This was my equivalent of failing to hack the ice off the tent and getting buried at camp three.  I was disappointed but more over a little concerned.  I have watched other ships sail away having refused to take me and understood why.  I could list the reasons starting from they are ‘not allowed to take passengers’ to ‘I hate free loading Englishmen’ or ‘we are turning right at the next island’ (that works for ford fiestas and 1,800 ton ships alike).  This time I had no idea why I was not invited; which means I don’t know what to change next time I ask for a lift.  If I understood the reason I could remedy the problem.

If they sneaked off because they didn’t want to have me clinging onto their sloping office chair anymore I could have happily offered to sit on the Banana the whole trip.  Don’t know, never will.  Let it go, along with the ship.  I went to the wharf side to wave my thanks at the wheel house, I could not see through the windows which were reflecting the shiny surface of the Danube, and for all I know they had no idea I was there at all.  My cheery waving over I went back to the motorhome to look for a tape measure.  Desperate times need desperate measures.

There was an aluminium boat sitting upturned in the grounds near the weigh bridge.  The grass around it, small shrubs and grown over mole mountains indicated the boat had not been used very much for a few years.  I had looked at it once or twice from a distance so I thought I would go and measure it.  Knowing its length I would be able to find out roughly its value, and, if all else fails I could rethink the voyage parameters, perhaps buy the boat and tow the Banana myself.  Absolutely not what I want to do at all, but I would at least be moving in the right direction even if all the reasons why I did not do this in the first place still exist.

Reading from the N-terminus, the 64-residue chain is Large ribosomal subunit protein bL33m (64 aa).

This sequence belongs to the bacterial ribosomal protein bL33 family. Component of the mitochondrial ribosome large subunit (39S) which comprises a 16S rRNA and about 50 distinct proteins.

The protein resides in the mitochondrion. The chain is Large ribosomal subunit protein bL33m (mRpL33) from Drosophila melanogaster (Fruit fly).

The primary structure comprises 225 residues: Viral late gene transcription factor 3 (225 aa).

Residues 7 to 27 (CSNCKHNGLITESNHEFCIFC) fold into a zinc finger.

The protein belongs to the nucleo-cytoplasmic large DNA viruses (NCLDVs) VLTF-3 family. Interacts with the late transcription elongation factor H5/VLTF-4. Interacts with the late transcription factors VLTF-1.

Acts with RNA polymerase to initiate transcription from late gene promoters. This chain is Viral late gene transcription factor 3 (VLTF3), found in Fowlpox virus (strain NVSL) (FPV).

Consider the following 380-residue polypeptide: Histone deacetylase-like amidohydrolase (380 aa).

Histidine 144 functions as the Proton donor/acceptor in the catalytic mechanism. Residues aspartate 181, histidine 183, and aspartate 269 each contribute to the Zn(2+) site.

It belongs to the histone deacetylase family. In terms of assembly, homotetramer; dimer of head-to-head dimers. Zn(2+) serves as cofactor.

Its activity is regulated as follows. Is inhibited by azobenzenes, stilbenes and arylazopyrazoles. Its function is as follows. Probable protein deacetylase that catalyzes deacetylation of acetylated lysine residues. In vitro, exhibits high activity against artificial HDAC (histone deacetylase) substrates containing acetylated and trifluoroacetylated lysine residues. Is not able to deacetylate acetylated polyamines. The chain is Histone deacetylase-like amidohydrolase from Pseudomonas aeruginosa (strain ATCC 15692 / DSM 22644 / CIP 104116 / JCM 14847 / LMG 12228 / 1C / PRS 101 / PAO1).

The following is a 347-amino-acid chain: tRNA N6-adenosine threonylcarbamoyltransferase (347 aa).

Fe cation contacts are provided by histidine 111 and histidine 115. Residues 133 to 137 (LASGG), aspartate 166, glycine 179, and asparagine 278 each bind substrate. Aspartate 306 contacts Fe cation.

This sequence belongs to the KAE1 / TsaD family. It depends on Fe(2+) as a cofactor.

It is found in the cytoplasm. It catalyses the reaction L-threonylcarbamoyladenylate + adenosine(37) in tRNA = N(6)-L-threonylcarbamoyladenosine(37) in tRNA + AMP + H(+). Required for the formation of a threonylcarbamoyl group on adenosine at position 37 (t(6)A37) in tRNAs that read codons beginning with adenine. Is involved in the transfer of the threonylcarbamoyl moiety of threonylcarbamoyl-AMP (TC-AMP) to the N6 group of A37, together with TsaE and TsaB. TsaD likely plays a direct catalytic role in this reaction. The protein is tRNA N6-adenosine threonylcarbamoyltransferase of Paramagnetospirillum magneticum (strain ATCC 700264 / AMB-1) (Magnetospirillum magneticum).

Disappointment and a gentle feeling that I should do something is not a good mix for decision making.  The boss of the complex turned up with his wife and child, dressed for a visit to a restaurant carrying a 10 litre plastic can full of petrol.  He produced a bottle of beer, ice cold, and gave it too me.  When I saw them coming I went a got some Haribo sweets from the motorhome for their daughter so the exchange of gifts went well.

I asked if the boat was for sale and he said no, but it could be. He would think about it on the way to the restaurant which had a swimming pool and beach; just 2km down river.  The family headed off for their tiny boat with an outboard, warning their daughter that she could not eat all her sweets before their forthcoming meal.

I could not find my tape measure and guessed the boat was 4m long.  With a quick look at the internet I discovered a newish one with outboard would cost around 5,000 USD $, which I don’t have.  Also, the physical limitations of transporting 5,000$ in local cash would in itself be a logistical problem.  So I put the idea on the back burner and went back to looking at the empty expanses of the Danube.  Later I moved the thousands of items that I had brought with me ‘just in case’ , which are stored in the shower cubicle, along with my clothes and repair equipment for the Banana.  Piled them all up on the table and had a shower.

The cubicle is cramped, but just adequate and the water was hot and very refreshing, well worth the work of moving all the stuff.  I dried myself, dressed and felt fresh and refreshed.  By the time I had put all the stuff back, which was sweaty work, I needed a shower again.